Jump to content

Black Guys...cmon.


anniesmokely
 Share

Recommended Posts

My parents would not allow me to use any slang referring to blacks. They raised me to treat everybody fairly, so even if they had bigotry in them, they did not try to pass it down, and I try to do the same with my daughters.

I do, however, use stereotypes, but these stereotypes I have are formed from personal experience, and in my experience, what the OP refers to, I have also dealt with. I lived around many blacks through my young adulthood, and for the most part, things were fine, but this standing or walking in the road was a big annoyance to me, and it seemed to be a black thing. Two different residence, same problem. I literally could not back out of my apartment parking space at times because the black persons standing in the way would not move, even though it was obvious I was trying to back out. This rudeness made an impression on me. It planted a stereotype in me that was not put there by my parents or society, but in my own experience with black people.

Now, this is not to say that I or my race is perfect. White people do things to annoy me everyday, and I am sure I annoy others, but I do try, and teach my children the same, to be courteous to every human being I encounter. I explain to them how actions do not only represent ones self, but also their race or gender as well. Whether we want to or not, we represent who we are as person and as a demographic. We would all do better to realize that at any moment we can each affect how ourselves and our demograpic are perceived. We should realize that we each have a choice, at that very moment, to deny or confirm perceptions people have of us with the way we act. We have a choice to build or destroy a stereotype. (I have a longer story that so nicely demonstrates this point)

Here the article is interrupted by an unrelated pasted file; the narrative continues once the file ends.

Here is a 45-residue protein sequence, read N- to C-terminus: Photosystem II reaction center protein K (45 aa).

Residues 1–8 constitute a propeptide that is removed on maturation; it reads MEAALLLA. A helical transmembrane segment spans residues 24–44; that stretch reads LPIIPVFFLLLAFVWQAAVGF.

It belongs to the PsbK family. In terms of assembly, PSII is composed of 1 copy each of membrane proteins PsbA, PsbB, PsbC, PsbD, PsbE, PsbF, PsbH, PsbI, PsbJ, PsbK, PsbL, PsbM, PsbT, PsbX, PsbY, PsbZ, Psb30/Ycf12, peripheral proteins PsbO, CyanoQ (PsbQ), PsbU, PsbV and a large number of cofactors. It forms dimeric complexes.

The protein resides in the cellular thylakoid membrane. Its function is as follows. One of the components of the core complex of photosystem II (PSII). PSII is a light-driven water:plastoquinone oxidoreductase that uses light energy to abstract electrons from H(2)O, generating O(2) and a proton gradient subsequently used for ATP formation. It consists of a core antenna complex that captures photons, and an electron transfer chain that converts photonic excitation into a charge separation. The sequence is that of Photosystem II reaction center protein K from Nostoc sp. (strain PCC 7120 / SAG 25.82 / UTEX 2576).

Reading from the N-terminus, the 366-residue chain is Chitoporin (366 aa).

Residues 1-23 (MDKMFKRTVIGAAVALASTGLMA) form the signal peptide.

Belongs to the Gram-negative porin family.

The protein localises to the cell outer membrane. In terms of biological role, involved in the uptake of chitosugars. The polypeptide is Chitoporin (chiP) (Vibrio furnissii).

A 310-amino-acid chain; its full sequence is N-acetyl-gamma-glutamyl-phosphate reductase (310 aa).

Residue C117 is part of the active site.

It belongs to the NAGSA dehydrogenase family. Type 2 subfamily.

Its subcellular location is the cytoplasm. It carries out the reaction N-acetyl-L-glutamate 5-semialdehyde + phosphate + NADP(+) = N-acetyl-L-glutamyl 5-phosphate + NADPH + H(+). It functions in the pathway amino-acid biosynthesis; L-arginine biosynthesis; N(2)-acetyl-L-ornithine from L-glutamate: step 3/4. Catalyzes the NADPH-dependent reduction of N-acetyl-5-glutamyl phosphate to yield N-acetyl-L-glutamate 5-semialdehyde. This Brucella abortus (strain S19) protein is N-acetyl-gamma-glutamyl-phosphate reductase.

Whites are not alone in stereotyping, blacks do it as well. That is why I always like to surprise people by bucking the stereotype, and I like it even more when I see others do it.

Edited by AREA51
Link to comment
Share on other sites

My parents would not allow me to use any slang referring to blacks. They raised me to treat everybody fairly, so even if they had bigotry in them, they did not try to pass it down, and I try to do the same with my daughters.

I do, however, use stereotypes, but these stereotypes I have are formed from personal experience, and in my experience, what the OP refers to, I have also dealt with. I lived around many blacks through my young adulthood, and for the most part, things were fine, but this standing or walking in the road was a big annoyance to me, and it seemed to be a black thing. Two different residence, same problem. I literally could not back out of my apartment parking space at times because the black persons standing in the way would not move, even though it was obvious I was trying to back out. This rudeness made an impression on me. It planted a stereotype in me that was not put there by my parents or society, but in my own experience with black people.